W3C home > Mailing lists > Public > ietf-http-wg@w3.org > January to March 2012

Re: The TLS hammer and resource integrity

From: Amos Jeffries <squid3@treenet.co.nz>
Date: Thu, 29 Mar 2012 01:41:23 +1300
Message-ID: <4F7306F3.6040207@treenet.co.nz>
To: ietf-http-wg@w3.org
On 29/03/2012 12:43 a.m., Roberto Peon wrote:
> Ensuring security of the endpoints is probably outside the purvue of 
> the WG, however interesting it is.
> That being said,  we should probably assume that the hosts aren't 
> compromised because otherwise it really doesn't matter what we do.
> Our task is thus to somehow secure the communications channel. If you 
> make SSL implementation optional on the server side, you suffer from a 
> downgrade attack whereby an intermediary (potentially malicious), 
> denies you all security on the communications channel.
> If this decision is made, it must be made by the client for the 
> client<->intermediary connection.

This argument holds no water with intermediaries involved (legit or 
otherwise). Remember that intermediary plays the role of both client AND 
server simultaneously.  Sure the client can determine the strength of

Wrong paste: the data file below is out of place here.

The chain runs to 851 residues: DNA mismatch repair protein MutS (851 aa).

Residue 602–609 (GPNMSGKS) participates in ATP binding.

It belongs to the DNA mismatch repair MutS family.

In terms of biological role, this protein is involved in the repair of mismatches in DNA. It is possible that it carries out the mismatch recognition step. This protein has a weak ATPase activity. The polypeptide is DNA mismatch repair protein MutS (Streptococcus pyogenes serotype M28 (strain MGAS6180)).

client<->intermediary security level. But then the intermediary has 
equal power to determine the weakness of intermediary<->server hop. 
Oops, malicious intermediary just downgraded the end-to-end security 
using the very control you gave the client. When the control is all 
one-sided (client OR server determining things) downgrade is easy.

It would be better for both security and integrity to allow both ends to 
prescribe their requirements. If either client or server is unable to 
comply with the others requirements TLS can't be used on that hop. 
Client must find another route in order to meet their policy needs. Very 
Expensive, but adds better assurity of real end-to-end security in 
comparison with trying to use TLS to bridge a weak intermediary node.
  Even with that strictest of strict security measures a malicious 
intermediary able to negotiate strong TLS with both ends can create a 
weak hop between the apparently secure ends.

The final solution boils down to a web of trust at a hop-by-hop level 
down the whole chain. How-to is up for grabs.

Received on Wednesday, 28 March 2012 12:42:13 UTC

This archive was generated by hypermail 2.3.1 : Tuesday, 1 March 2016 11:11:01 UTC